Tips for Picking a Winter Coat for Your Dog January 06 2015
When looking for a good winter coat for your dog you need to consider a few things such as your dog’s age, activity level and length of fur, or if they need a coat at all! Small dogs, especially those with short hair have a harder time retaining body heat, so as Eva Evans, DVM notes these little ones will be needing a coat or sweater in winter. She also points out that “dogs with long hair, from the small Pomeranian to larger Husky typically do not need outdoor clothing, especially when temperatures are above 45 degrees.” But when winter temperatures dip below 45, it’s time to go shopping for a dog coat.
For active dogs the rule of thumb is that a coat should allow a dog a full range of motion, without anything constricting them. So, ideally that is a coat with an open leg or minimal front “sleeve” design. If your dog simply walks along with you, and doesn’t do much scampering about, a coat that covers most of her body and one with legs, even a full length leg, will work. But also keep in mind that an older dog (and seniors need to be kept warm) might find it difficult getting fitted into any coat that requires moving or bending her legs to get into it. Always look for a coat that is easy to put on and off for a senior dog!
The main function of a coat is keeping your dog warm and dry. So it’s important that the outer shell be waterproof—materials like nylon or waxed cloth are good for the outer shell (or materials that the manufacturer clearly notes are waterproof, or have water repellent coating). A fleece lining will keep your dog warm (especially dogs with short fur) by helping to trap their body heat, plus dogs appreciate the soft feeling of the fleece. Note though that fleece does not work well in snowy climes as an outer shell of a jacket because it can easily attract and retain ice crystals. Wool sweaters normally do not work well in snowy or wet conditions either, they can easily get wet unless the sweater was made from thick oily wool that “sheds” water (but few sweaters on the market are like this). But if it isn’t wet or frigid, a lightweight sweater or fleece jacket can work well. A parka-like, puffy coat, might work well in extremely cold situations, but many dogs can also become quickly overheated in them.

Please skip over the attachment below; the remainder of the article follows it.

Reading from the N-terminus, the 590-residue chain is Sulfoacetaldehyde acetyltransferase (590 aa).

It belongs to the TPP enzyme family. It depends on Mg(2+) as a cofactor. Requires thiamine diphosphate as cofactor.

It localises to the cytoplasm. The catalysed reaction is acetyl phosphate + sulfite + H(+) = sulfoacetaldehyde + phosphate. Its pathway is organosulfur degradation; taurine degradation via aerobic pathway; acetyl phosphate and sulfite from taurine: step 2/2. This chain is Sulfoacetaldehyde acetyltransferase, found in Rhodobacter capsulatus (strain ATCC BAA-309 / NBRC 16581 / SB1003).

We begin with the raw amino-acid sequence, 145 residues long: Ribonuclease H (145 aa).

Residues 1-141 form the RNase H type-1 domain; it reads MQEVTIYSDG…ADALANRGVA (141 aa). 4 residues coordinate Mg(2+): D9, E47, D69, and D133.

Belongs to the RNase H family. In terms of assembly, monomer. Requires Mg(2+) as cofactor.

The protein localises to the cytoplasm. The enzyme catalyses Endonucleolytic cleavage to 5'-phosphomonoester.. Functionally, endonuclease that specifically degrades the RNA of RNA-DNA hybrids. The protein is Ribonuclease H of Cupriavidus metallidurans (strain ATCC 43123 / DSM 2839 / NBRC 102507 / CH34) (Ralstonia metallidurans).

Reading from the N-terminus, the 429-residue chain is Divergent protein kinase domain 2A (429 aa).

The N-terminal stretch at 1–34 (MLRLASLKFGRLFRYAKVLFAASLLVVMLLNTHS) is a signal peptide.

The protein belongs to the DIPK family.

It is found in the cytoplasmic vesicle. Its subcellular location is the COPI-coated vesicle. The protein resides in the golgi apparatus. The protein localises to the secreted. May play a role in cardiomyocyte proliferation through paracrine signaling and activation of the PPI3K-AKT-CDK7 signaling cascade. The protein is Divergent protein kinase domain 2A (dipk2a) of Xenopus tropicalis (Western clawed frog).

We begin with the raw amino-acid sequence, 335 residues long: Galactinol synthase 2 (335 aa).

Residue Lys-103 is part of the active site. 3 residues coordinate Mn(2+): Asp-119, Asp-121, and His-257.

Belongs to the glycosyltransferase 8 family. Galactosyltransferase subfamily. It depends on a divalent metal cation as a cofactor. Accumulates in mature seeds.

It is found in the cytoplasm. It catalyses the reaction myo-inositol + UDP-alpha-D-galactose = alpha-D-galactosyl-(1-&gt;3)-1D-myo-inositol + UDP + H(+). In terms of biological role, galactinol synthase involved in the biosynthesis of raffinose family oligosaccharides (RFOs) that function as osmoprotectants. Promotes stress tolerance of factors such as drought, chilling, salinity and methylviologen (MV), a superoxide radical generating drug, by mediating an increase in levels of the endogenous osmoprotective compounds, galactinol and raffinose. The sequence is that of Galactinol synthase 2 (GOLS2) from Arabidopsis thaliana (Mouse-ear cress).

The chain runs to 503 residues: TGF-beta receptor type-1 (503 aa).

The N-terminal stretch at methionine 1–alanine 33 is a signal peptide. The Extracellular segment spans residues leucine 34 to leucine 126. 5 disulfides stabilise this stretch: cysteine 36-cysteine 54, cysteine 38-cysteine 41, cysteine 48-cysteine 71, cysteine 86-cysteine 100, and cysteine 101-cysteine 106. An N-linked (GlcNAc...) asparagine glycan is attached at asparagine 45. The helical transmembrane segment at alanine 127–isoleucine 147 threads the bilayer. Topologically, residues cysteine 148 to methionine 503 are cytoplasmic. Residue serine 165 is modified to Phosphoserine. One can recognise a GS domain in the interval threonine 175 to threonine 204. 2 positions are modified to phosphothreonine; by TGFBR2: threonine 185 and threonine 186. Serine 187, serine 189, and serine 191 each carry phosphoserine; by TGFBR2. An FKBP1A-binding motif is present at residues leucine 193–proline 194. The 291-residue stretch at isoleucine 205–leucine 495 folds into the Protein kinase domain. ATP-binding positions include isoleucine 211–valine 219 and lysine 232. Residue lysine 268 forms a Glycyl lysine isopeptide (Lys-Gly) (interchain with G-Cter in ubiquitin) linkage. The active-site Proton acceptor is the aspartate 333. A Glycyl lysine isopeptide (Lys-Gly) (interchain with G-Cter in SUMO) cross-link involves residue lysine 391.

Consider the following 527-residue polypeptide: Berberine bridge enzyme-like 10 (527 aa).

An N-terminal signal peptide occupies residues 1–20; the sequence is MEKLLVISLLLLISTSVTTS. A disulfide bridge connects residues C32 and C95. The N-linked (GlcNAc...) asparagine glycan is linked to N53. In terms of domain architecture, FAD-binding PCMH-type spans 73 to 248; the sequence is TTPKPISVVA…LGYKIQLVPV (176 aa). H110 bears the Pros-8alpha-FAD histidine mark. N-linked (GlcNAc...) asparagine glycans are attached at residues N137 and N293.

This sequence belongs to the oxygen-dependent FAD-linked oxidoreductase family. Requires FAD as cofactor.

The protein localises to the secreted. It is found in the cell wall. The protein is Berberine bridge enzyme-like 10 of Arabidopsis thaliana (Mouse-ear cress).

Make sure that the coat is washable, no need to tell you that dogs get dirty and, in fact, enjoy getting dirty by rolling around on the ground, snow or no snow. Make sure the coat can withstand multiple washings!
For optimal comfort and performance, getting the right size coat for your dog is very important. Sizing depends on not only the dog’s weight, but also the length of her back, girth of her chest, length of her legs etc. Most manufacturers offer a wide range of sizing options and provide detailed sizing information to help you choose the coat that is the best fit for your individual dog. Sizing varies from brand to brand, so it is very important to consult with the individual manufacturer’s sizing chart.
Note that many vets, including Dr. Evans, caution that coats or sweaters should not be worn indoors, and dogs “should not wear these clothing items in the house as they can overheat easily. Outerwear should always be removed from the pet after they are no longer needed to prevent chafing and irritation of the skin.” So for most dogs, bundle them up when going for long, cold winter walks, for smaller, short haired dogs, even the quick potty break might require outerwear, but be sure to remove their clothing while indoors. Keep yourself and your dog warm and dry and go out and enjoy these winter months.